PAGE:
One potato – two potato
Definitions for mump
- to sulk; mope.
- to grimace.
- to mumble; mutter.
Origin of mump
The rare English verb mump is akin to the equally rare Dutch mompen “to mumble, grumble,” and the magnificent German verbs mumpfen “to chew with one’s mouth full” and mimpfeln “to mumble while eating.” The Germanic verbs most likely derive from a Proto-Indo-European root meuǝ- “be silent,” from which English also derives mum “silent,” Latin mūtus “silent, mute,” and Greek mustḗrion “secret rite, mystery,” a derivative of mústēs “an initiate,” a derivative of mueîn “to initiate, instruct, teach,” itself a derivative of múein “to close the eyes, mouth, or other opening” (lest one reveal what is not to be revealed). Mump entered English in the 16th century.
When the wife saw the beginning of this post, she immediately declared that I am just an old MUMP, a much better word than ‘grump,’ to describe me, as I sulk and mope and mutter and mumble. When you have
- an infectious disease characterized by inflammatory swelling of the parotid and usually other salivary glands, and sometimes by inflammation of the testes or ovaries, caused by a paramyxovirus.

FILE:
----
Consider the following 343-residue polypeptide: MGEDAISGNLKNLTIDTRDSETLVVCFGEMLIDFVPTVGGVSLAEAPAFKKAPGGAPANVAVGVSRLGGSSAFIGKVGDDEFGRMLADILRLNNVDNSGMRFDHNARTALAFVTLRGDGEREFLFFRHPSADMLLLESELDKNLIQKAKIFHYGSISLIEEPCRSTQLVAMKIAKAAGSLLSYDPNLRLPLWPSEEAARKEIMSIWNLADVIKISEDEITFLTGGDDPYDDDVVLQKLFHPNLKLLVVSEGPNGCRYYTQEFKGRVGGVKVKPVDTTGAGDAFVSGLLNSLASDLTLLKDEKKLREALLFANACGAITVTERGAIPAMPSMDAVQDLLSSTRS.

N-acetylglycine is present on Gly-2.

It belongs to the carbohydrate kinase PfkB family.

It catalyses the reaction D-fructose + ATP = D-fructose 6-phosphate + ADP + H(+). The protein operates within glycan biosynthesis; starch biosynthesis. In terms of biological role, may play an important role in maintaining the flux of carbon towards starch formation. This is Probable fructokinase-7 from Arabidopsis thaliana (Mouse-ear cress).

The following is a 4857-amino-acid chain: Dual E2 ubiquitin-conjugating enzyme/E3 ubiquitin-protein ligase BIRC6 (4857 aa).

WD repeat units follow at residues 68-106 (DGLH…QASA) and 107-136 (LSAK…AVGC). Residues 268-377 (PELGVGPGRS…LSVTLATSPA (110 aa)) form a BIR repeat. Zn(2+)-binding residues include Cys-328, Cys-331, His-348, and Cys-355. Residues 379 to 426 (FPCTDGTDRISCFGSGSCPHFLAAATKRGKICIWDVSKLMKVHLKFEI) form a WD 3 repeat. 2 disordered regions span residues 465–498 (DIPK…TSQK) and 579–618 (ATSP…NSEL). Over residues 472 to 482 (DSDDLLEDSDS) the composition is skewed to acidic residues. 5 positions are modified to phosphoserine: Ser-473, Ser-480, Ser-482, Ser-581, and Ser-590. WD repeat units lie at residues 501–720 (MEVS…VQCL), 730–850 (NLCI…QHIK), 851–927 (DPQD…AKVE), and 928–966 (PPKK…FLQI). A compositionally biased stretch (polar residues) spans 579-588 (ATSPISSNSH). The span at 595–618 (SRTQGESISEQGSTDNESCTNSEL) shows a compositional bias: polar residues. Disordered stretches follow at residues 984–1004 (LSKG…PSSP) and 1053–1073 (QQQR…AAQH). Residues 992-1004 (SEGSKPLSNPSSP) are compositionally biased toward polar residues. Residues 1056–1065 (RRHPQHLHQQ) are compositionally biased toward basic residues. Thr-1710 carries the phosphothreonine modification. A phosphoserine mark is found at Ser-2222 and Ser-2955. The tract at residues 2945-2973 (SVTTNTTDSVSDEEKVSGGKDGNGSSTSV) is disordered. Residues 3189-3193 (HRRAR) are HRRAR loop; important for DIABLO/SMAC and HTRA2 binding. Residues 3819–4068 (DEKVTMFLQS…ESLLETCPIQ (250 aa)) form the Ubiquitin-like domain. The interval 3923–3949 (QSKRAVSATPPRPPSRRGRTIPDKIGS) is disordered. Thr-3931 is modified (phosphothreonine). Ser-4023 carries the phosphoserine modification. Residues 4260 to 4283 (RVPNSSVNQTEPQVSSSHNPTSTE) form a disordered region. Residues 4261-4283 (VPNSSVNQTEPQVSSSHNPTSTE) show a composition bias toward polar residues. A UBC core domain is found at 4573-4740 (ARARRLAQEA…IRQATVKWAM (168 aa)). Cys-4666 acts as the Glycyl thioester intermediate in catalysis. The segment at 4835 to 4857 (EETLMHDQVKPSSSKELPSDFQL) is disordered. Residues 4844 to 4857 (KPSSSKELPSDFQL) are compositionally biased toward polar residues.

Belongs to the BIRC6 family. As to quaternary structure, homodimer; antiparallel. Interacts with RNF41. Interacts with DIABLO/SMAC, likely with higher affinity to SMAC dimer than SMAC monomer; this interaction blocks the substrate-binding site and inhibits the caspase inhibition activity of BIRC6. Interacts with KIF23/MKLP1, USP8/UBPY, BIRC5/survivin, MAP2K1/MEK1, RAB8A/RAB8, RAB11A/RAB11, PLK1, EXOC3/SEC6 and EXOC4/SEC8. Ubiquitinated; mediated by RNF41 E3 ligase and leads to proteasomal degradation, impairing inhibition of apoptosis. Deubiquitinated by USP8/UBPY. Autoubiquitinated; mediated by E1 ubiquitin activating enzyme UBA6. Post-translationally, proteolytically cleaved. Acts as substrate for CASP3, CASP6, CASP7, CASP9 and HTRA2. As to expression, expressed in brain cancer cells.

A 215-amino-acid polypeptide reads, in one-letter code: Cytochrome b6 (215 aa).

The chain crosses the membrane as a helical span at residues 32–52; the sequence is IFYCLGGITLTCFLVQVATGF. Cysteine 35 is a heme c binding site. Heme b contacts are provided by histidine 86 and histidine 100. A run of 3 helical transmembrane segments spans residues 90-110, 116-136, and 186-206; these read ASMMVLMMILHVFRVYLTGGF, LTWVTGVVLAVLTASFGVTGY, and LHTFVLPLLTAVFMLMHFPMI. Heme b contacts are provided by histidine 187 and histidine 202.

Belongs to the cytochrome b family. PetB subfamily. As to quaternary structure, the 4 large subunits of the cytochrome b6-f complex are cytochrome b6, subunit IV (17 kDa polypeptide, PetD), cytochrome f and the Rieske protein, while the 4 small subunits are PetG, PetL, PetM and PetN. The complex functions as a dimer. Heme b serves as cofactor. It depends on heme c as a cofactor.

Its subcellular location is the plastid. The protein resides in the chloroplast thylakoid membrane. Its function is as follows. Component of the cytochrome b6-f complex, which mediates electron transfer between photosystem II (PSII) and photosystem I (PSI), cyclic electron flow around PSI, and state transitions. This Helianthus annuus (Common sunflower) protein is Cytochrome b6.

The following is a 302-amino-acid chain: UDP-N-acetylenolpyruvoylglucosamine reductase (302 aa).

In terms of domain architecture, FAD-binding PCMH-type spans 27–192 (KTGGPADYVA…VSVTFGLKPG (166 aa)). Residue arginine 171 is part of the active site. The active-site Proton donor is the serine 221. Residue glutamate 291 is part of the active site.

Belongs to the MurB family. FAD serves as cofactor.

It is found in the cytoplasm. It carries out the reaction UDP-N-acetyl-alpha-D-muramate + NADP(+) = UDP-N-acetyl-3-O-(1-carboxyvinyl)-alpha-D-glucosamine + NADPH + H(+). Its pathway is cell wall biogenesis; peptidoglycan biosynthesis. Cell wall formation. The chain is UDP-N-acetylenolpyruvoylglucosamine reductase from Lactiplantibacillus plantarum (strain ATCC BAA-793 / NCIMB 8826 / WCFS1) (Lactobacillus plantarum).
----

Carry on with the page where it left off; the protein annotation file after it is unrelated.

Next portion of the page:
and both sides of your throat (and perhaps your nuts) are sore and swollen, you can sulk and mope, you can grimace because it hurts to eat/swallow, and you have to mutter and mumble because the swollen throat makes it difficult to talk…. then you have a double serving, and the medical plural is called
Mumps – noun (used with a singular verb) Pathology.
And neither of these have anything to do with my WOW #11 – Mumpsimus, which was about officially not knowing what you’re talking about. (Also see – Trump) 😯
I’m still trying to find the line where I can be different, without crossing over into weird. While I appreciate the homespun attraction of ‘Mump,’ I still want to be a ‘Grump.’ I like being G.O.D. much more than I would, being a M.O.D. See you in a couple of days with more prosaic words. 🙂